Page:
Excellent article. I have been photographing excavations since 1975, and started serious lab photography of finds about ten years ago. Your coverage of the advantages and disadvantages of digital photography in archaeology was comprehensive, but I think the issue of image permanence is the most important. Even if the photography/IT industries come up with "archival" digital media (in terms of materials stability), I feel that the discipline required to manage digital image data over time, as file formats and media technologies evolve, is going to be too great to promote systematic preservation. As a museum curator, I once managed a 70,000+ image photographic collection going back in time to the 1860s, including media ranging from ambrotypes to motion picture film, and most of the material had a history of informal storage and treatment. I can't imagine digital images surviving so successfully over time: they will take so much more work in terms of administration to preserve. For example, the wholesale adoption of digital imaging in newspaper publishing could lead to a large gap in the visual recording of our current "history", until better storage media and archiving protocols are developed and adopted - and they will have to be economical.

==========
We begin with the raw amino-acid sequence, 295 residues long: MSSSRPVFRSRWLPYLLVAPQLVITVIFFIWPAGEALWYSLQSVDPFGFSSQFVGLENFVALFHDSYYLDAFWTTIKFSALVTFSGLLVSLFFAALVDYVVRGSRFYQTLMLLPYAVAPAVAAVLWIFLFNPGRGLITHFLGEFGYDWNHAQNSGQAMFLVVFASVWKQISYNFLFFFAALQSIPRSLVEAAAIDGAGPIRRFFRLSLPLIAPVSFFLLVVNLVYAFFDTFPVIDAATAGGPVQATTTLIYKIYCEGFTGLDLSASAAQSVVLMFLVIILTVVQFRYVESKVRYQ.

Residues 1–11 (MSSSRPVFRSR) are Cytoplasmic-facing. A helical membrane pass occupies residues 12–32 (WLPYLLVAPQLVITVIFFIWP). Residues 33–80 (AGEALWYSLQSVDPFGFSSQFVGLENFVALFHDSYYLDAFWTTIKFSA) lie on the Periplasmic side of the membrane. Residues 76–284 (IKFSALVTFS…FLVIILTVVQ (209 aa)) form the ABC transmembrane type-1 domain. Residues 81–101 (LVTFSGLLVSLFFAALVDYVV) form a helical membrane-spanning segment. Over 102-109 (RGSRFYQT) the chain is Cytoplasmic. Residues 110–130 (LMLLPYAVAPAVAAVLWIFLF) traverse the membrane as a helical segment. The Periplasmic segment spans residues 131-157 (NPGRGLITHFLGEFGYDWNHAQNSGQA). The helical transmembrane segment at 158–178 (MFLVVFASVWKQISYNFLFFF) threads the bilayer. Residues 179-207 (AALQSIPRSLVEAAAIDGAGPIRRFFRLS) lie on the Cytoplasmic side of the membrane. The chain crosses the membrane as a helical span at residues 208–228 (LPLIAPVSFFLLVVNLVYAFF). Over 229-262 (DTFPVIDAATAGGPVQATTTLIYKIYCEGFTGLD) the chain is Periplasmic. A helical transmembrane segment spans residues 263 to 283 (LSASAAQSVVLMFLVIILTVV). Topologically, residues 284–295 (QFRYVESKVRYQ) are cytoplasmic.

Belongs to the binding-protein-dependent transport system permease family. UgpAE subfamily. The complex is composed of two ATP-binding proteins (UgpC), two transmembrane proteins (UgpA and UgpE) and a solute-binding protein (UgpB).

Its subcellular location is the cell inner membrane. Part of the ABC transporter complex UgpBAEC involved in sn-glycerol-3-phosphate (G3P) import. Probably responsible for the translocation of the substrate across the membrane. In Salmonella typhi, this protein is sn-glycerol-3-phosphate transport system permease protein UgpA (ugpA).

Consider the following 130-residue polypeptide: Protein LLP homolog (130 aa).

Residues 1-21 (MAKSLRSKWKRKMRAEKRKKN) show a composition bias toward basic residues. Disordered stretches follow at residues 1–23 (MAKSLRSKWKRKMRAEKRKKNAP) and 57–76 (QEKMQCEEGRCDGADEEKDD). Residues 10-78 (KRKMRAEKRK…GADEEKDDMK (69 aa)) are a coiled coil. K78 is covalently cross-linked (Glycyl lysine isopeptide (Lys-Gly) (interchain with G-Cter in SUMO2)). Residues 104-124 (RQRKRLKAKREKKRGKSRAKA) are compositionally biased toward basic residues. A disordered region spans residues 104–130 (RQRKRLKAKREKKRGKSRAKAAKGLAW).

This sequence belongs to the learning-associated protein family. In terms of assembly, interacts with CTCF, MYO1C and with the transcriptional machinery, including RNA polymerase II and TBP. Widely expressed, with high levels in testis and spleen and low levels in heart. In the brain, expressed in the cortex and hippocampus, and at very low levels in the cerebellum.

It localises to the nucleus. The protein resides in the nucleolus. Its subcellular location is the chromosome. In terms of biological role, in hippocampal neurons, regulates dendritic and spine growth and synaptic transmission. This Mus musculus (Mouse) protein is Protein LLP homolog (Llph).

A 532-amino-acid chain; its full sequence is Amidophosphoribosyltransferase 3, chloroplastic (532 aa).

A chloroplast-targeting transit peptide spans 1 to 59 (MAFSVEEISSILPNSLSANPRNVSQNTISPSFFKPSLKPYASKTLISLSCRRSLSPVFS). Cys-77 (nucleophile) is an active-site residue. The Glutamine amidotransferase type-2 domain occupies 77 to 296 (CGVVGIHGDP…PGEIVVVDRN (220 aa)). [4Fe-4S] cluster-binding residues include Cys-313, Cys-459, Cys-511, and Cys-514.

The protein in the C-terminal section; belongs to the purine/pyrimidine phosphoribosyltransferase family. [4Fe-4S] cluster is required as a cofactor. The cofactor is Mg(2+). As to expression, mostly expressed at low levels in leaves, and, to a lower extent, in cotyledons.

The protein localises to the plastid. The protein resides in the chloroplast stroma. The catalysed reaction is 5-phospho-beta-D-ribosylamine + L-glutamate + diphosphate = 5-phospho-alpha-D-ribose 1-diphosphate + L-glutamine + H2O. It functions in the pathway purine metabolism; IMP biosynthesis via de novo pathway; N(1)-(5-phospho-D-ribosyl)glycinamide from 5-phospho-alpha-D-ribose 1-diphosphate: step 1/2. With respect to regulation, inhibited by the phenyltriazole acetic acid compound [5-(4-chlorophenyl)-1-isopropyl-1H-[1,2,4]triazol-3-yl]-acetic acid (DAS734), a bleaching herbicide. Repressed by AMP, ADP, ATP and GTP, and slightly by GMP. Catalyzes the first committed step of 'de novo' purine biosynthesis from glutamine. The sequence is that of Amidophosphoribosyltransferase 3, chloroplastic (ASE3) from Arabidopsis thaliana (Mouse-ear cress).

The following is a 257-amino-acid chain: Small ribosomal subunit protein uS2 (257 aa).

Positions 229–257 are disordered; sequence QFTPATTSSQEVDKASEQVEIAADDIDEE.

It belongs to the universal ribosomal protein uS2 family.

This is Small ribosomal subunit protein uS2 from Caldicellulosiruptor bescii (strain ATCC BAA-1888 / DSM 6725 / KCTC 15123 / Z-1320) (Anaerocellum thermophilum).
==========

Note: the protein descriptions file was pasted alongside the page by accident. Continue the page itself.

As for the field, using both systems does make sense. Capitalize on digital's capacity to confirm documentation at the moment, and use film for the record. And digital techniques are a godsend for lab analysis work, for sending artifact photos around by e-mail for discussion, for preparing lectures and presentations, etc.

Thank you for your thoughtful critique. It would be a good resource for people teaching methods courses.
cheers, mac